Environmental Risk Professionals and Veriforce have announced that the companies entered into a partnership to leverage environmental resources and offer Certified Environmentally Responsible Contractor (CERC) certification at a discounted price to Veriforce customers through the Veriforce HUB. 


CERC is a certification program that aims to promote environmentally responsible contractors by helping them stand out from lesser-qualified competition and win more bids. Darren Berg, president of Environmental Risk Professionals, points out how CERC benefits environmental, social, and governance (ESG) rating below:


Benefits of CERC

  • Environmental

Pollution Prevention Practices and training specific to environmental issues can prevent environmental incidents, improve safety, and reduce wastes generated.

 

  • Social

Having CERC certification shows the community that a company has considered the impact of their work on the environment and are leading the way toward environmental responsibility in the construction industry.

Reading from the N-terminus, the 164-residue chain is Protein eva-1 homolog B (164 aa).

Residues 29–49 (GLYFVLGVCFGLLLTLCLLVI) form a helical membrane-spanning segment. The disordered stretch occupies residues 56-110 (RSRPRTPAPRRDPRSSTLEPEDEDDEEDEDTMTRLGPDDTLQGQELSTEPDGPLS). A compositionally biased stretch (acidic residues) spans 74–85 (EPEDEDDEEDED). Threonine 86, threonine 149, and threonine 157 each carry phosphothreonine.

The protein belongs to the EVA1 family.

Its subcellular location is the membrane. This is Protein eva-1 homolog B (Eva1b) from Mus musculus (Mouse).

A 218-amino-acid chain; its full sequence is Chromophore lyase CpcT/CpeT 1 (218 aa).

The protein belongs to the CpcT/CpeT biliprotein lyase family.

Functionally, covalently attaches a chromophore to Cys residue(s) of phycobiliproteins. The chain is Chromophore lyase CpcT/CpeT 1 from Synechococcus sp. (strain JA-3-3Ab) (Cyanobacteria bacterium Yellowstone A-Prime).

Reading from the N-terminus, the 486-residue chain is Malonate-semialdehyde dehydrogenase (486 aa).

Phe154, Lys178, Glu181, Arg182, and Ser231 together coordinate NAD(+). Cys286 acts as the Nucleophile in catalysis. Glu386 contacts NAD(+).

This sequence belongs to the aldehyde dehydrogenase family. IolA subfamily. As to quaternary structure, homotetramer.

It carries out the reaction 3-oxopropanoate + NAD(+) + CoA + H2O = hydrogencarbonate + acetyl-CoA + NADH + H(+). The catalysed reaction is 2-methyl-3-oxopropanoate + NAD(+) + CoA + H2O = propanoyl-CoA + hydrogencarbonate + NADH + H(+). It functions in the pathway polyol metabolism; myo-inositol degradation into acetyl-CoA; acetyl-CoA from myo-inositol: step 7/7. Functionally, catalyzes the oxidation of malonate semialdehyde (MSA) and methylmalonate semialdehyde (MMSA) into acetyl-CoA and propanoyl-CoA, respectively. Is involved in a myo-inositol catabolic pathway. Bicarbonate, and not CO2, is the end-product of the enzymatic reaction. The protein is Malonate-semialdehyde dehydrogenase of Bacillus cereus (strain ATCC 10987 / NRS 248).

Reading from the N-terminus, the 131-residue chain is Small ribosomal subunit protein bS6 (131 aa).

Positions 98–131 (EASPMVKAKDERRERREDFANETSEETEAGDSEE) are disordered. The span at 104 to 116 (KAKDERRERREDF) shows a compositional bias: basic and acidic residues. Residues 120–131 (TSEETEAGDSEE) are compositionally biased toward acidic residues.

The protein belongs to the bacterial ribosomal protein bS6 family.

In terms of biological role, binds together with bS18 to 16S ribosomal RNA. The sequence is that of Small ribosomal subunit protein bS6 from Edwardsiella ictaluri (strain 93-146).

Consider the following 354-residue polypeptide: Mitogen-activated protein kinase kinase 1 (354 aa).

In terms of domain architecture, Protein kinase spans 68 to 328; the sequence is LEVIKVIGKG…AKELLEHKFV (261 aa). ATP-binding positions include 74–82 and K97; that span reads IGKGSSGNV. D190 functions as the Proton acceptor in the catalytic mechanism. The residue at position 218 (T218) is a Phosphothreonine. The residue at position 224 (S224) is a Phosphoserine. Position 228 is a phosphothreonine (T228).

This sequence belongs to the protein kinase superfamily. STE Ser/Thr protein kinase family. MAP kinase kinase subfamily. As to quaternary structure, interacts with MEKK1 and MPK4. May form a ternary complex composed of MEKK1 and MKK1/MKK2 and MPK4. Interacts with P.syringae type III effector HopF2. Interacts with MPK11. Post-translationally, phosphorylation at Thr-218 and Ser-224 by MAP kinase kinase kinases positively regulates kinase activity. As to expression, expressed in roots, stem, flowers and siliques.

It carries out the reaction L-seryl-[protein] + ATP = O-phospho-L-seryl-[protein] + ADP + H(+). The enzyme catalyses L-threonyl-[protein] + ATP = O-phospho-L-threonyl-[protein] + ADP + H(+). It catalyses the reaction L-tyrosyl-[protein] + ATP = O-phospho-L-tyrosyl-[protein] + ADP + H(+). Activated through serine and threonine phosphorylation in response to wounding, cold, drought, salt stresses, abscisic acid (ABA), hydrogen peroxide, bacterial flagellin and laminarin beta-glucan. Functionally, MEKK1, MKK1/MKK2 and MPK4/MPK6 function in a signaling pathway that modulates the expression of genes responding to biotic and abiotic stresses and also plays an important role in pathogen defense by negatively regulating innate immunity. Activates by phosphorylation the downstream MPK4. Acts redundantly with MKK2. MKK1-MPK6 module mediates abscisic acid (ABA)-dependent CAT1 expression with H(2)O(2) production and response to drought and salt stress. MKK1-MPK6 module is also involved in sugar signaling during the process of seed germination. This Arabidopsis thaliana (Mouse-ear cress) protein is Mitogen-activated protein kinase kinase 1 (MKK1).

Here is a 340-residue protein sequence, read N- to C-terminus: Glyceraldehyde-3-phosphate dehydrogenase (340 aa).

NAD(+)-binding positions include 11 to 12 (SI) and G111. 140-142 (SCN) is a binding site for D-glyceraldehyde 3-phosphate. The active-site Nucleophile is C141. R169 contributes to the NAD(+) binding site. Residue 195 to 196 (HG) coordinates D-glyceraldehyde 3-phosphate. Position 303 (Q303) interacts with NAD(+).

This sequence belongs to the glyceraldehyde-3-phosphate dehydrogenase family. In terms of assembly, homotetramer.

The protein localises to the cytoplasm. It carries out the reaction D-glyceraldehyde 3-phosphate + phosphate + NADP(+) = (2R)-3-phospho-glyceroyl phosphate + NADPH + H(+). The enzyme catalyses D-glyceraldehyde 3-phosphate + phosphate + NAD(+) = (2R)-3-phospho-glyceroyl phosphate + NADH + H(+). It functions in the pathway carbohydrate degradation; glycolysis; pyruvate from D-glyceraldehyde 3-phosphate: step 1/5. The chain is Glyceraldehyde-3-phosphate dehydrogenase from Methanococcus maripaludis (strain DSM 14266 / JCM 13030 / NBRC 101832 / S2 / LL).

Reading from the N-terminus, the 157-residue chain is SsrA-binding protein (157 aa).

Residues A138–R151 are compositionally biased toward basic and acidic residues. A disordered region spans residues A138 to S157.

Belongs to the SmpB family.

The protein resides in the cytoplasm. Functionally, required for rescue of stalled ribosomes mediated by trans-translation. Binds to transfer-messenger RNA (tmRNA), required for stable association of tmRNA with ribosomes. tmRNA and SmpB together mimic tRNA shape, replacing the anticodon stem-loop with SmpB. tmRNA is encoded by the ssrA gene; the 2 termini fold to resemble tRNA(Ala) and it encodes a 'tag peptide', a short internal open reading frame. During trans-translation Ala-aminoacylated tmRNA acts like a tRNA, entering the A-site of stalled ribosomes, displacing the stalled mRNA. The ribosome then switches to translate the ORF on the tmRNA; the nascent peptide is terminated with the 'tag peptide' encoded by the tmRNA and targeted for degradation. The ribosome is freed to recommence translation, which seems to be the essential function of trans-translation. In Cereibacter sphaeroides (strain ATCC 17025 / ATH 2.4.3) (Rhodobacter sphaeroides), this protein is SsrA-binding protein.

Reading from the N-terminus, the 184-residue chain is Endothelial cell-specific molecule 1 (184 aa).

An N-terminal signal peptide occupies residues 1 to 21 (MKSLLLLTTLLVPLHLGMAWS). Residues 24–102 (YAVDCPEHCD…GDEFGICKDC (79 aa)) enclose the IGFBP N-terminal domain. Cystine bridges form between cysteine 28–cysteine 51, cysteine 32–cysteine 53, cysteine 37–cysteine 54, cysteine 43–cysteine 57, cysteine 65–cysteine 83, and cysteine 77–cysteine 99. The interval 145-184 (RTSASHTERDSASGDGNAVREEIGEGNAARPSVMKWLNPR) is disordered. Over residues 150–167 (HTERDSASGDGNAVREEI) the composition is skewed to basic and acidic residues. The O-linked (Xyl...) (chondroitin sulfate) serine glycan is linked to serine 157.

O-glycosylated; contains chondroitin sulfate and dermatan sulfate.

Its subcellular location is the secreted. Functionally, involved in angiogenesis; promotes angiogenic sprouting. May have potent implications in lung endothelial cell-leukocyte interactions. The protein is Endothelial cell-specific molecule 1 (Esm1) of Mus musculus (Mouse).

• Governance 

Pollution liability insurance is complex, and pollutant definitions and coverages often vary between policies; therefore, pollution insurance is often not fully understood by insurance advisors. A CERC certificate demonstrates attention to detail to streamline the procurement process. It also shows how a company is protecting stakeholders through financial security for pollution conditions.


  

“Our team looks forward to helping Veriforce clients benefit from CERC certification. As part of the certification process, pollution liability insurance policies are verified for comprehensive pollution coverage. A CERC certificate can reduce the time project owners and general contractors spend verifying insurance requirements and demonstrate that a company has trained their employees on Pollution Prevention Practices,” Berg said.